Don’t Fight Your Default Mode Network

Epistemic Status: Attaching a concept made of neuroscience I don’t understand to a thing I noticed introspectively. “Introspection doesn’t work, so you definitely shouldn’t take this seriously.” If you have any “epistemic standards”, flee.

Update: corrections in comments.

I once spent some time logging all my actions in Google Calendar, to see how I spent time. And I noticed there was a thing I was doing, flipping through shallow content on the internet in the midst of doing certain work. Watching YouTube videos and afterward not remembering anything that was in them.

“Procrastination”, right? But why not remember anything in them? I apparently wasn’t watching them because I wanted to see the content. A variant of the pattern: flipping rapidly (Average, more than 1 image per second) through artwork from the internet I saved on my computer a while ago. (I’ve got enough to occupy me for about an hour without repetition.) Especially strong while doing certain tasks. Writing an algorithm with a lot of layers of abstraction internal to it, making hard decisions about transition.

I paid attention to what it felt like to start to do this, and thinking the reasons to do the Real Work did not feel relevant. It pattern matched to something they talked about at my CFAR workshop, “Trigger action pattern: encounter difficulty -> go to Facebook.” Discussed as a thing to try and get rid of directly or indirectly. I kept coming back to the Real Work about 1-20 minutes later. Mostly on the short end of that range. And then it didn’t feel like there was an obstacle to continuing anymore. I’d feel like I was holding a complete picture of what I was doing next and why in my head again. There’s a sense in which this didn’t feel like an interruption to Real Work I was doing.

While writing this, I find myself going blank every couple of sentences, staring out the window, half-watching music videos. Usually for less than a minute, and then I feel like I have the next thing to write. Does this read like it was written by someone who wasn’t paying attention?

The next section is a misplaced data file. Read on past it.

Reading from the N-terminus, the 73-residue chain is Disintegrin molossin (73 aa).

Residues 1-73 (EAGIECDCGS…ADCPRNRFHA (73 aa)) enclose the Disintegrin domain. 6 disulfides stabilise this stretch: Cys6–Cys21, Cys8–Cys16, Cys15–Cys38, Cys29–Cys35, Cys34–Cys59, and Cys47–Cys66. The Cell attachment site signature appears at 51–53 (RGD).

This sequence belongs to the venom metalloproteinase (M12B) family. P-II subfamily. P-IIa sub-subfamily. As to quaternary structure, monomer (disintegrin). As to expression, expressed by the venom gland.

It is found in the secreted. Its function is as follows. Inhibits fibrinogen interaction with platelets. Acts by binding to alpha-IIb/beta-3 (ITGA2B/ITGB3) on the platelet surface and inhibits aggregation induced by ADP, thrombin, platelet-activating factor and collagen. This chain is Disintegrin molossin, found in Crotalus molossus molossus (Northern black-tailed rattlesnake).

There’s a meme that the best thoughts happen in the shower. There’s the trope, “fridge logic”, about realizing something about a work of fiction while staring into the fridge later. There’s the meme, “sleep on it.” I feel there is a different quality to my thoughts when I’m walking, biking, etc. for a long time, and have nothing cognitively effortful to do which is useful for having a certain kind of thought.

I believe these are all mechanisms to hand over the brain to the default mode network, and my guess-with-terrible-epistemic-standards on its function is to propagate updates through to caches and realize implications of something. I may or may not have an introspective sense of having a picture of where I am relative to the world, that I execute on, which gets fragmented as I encounter things, and which this remakes. Which acting on when fragmented leads to making bad decisions because of missing things. When doing this, for some reason, I like having some kind of sort of meaningful but familiar stimulus to mostly-not-pay-attention-to. Right now I am listening to and glimpsing at this, a bunch of clips I’ve seen a zillion times from a movie I’ve already seen, with the sound taken out, replaced with nonlyrical music. It’s a central example. (And I didn’t pick it consciously, I just sort of found it.)

Search your feelings. If you know this to be true, then I advise you to avoid efforts to be more productive which split time spent into “work” and “non-work” where non-work is this stuff, and that try to convert non-work into work on the presumption that non-work is useless.

4 thoughts on “Don’t Fight Your Default Mode Network”

  1. Have you read Pragmatic Thinking & Learning? What you’re describing seems heavily related to a phenomenon described in that book where you can monopolize your verbal/symbolic brain with a menial task to let your spatial/non-verbal/synthesizing brain get work done and let its results surface in your consciousness. Andy Hunt, the author, suggests following labyrinths (in the sense of “mazes without branches”), going for walks, and performing other automatic physical motions that distract your verbal/symbolic brain without taxing it heavily. It sounds like you’re describing a similar phenomenon, but at a notably different timescale.

    1. No, I haven’t read it. I’m internally divided on whether this makes sense as an entire explanation. One of the parts that seems like maybe something more, is it seems to me like arbitrarily-changing rewindable arbitrary context-stimulation somehow helps expand my working memory for things I can’t easily write down. I’m not surprised it would contain that idea, given my brief examination of it when I triaged it a few years ago.

  2. I’m not sure I have this but what I do have is a habit of opening a browser to go to my favorite site, e.g. xkcd, read something or just notice there is nothing new, close and go back to work. I notice it immediately and sometimes I immediate close the window. Sometimes I browse longer.

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